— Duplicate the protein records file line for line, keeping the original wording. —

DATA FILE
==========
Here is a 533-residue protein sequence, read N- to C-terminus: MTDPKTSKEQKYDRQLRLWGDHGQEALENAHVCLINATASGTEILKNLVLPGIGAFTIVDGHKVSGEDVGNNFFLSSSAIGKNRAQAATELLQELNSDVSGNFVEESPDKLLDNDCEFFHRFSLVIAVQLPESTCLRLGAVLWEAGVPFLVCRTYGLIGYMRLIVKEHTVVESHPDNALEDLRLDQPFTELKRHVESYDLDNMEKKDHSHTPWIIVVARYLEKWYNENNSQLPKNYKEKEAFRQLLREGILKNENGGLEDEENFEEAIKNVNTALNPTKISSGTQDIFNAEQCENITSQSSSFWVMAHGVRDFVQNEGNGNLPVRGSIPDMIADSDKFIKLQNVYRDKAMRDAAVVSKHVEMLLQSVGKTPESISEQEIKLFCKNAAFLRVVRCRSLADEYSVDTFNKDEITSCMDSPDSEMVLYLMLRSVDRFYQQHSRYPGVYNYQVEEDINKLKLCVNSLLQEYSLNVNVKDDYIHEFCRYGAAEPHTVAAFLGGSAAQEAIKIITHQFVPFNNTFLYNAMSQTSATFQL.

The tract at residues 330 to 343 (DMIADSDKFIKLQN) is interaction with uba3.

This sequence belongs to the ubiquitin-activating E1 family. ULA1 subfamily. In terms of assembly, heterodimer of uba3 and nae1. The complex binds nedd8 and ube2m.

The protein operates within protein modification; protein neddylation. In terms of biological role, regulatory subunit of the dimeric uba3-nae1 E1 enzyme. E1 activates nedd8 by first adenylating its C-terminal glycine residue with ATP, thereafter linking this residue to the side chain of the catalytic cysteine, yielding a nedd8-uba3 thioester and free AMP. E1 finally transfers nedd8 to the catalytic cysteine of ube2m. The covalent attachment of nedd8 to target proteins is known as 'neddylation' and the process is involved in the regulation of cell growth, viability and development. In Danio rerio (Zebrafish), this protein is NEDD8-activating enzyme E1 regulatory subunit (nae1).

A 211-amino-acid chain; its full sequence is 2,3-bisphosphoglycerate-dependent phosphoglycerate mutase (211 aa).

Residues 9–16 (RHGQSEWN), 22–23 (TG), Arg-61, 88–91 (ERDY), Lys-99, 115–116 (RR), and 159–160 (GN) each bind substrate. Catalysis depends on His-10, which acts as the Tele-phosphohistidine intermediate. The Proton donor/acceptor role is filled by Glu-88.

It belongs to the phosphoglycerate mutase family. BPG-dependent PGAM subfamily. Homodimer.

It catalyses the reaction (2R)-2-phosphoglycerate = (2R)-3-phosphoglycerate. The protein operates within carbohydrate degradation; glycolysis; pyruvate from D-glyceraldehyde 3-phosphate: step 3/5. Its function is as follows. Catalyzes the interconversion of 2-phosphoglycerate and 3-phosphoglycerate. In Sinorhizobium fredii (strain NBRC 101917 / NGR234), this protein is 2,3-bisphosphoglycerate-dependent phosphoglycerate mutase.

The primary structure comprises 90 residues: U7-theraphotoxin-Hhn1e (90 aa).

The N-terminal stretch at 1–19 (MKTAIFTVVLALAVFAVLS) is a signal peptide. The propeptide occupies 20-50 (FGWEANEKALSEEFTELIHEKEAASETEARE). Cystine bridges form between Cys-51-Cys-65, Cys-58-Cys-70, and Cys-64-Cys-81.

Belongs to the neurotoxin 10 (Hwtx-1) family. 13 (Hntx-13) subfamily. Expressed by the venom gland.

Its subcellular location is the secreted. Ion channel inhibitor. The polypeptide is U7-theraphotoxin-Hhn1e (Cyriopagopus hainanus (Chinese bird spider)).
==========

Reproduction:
Here is a 533-residue protein sequence, read N- to C-terminus: MTDPKTSKEQKYDRQLRLWGDHGQEALENAHVCLINATASGTEILKNLVLPGIGAFTIVDGHKVSGEDVGNNFFLSSSAIGKNRAQAATELLQELNSDVSGNFVEESPDKLLDNDCEFFHRFSLVIAVQLPESTCLRLGAVLWEAGVPFLVCRTYGLIGYMRLIVKEHTVVESHPDNALEDLRLDQPFTELKRHVESYDLDNMEKKDHSHTPWIIVVARYLEKWYNENNSQLPKNYKEKEAFRQLLREGILKNENGGLEDEENFEEAIKNVNTALNPTKISSGTQDIFNAEQCENITSQSSSFWVMAHGVRDFVQNEGNGNLPVRGSIPDMIADSDKFIKLQNVYRDKAMRDAAVVSKHVEMLLQSVGKTPESISEQEIKLFCKNAAFLRVVRCRSLADEYSVDTFNKDEITSCMDSPDSEMVLYLMLRSVDRFYQQHSRYPGVYNYQVEEDINKLKLCVNSLLQEYSLNVNVKDDYIHEFCRYGAAEPHTVAAFLGGSAAQEAIKIITHQFVPFNNTFLYNAMSQTSATFQL.

The tract at residues 330 to 343 (DMIADSDKFIKLQN) is interaction with uba3.

This sequence belongs to the ubiquitin-activating E1 family. ULA1 subfamily. In terms of assembly, heterodimer of uba3 and nae1. The complex binds nedd8 and ube2m.

The protein operates within protein modification; protein neddylation. In terms of biological role, regulatory subunit of the dimeric uba3-nae1 E1 enzyme. E1 activates nedd8 by first adenylating its C-terminal glycine residue with ATP, thereafter linking this residue to the side chain of the catalytic cysteine, yielding a nedd8-uba3 thioester and free AMP. E1 finally transfers nedd8 to the catalytic cysteine of ube2m. The covalent attachment of nedd8 to target proteins is known as 'neddylation' and the process is involved in the regulation of cell growth, viability and development. In Danio rerio (Zebrafish), this protein is NEDD8-activating enzyme E1 regulatory subunit (nae1).

A 211-amino-acid chain; its full sequence is 2,3-bisphosphoglycerate-dependent phosphoglycerate mutase (211 aa).

Residues 9–16 (RHGQSEWN), 22–23 (TG), Arg-61, 88–91 (ERDY), Lys-99, 115–116 (RR), and 159–160 (GN) each bind substrate. Catalysis depends on His-10, which acts as the Tele-phosphohistidine intermediate. The Proton donor/acceptor role is filled by Glu-88.

It belongs to the phosphoglycerate mutase family. BPG-dependent PGAM subfamily. Homodimer.

It catalyses the reaction (2R)-2-phosphoglycerate = (2R)-3-phosphoglycerate. The protein operates within carbohydrate degradation; glycolysis; pyruvate from D-glyceraldehyde 3-phosphate: step 3/5. Its function is as follows. Catalyzes the interconversion of 2-phosphoglycerate and 3-phosphoglycerate. In Sinorhizobium fredii (strain NBRC 101917 / NGR234), this protein is 2,3-bisphosphoglycerate-dependent phosphoglycerate mutase.

The primary structure comprises 90 residues: U7-theraphotoxin-Hhn1e (90 aa).

The N-terminal stretch at 1–19 (MKTAIFTVVLALAVFAVLS) is a signal peptide. The propeptide occupies 20-50 (FGWEANEKALSEEFTELIHEKEAASETEARE). Cystine bridges form between Cys-51-Cys-65, Cys-58-Cys-70, and Cys-64-Cys-81.

Belongs to the neurotoxin 10 (Hwtx-1) family. 13 (Hntx-13) subfamily. Expressed by the venom gland.

Its subcellular location is the secreted. Ion channel inhibitor. The polypeptide is U7-theraphotoxin-Hhn1e (Cyriopagopus hainanus (Chinese bird spider)).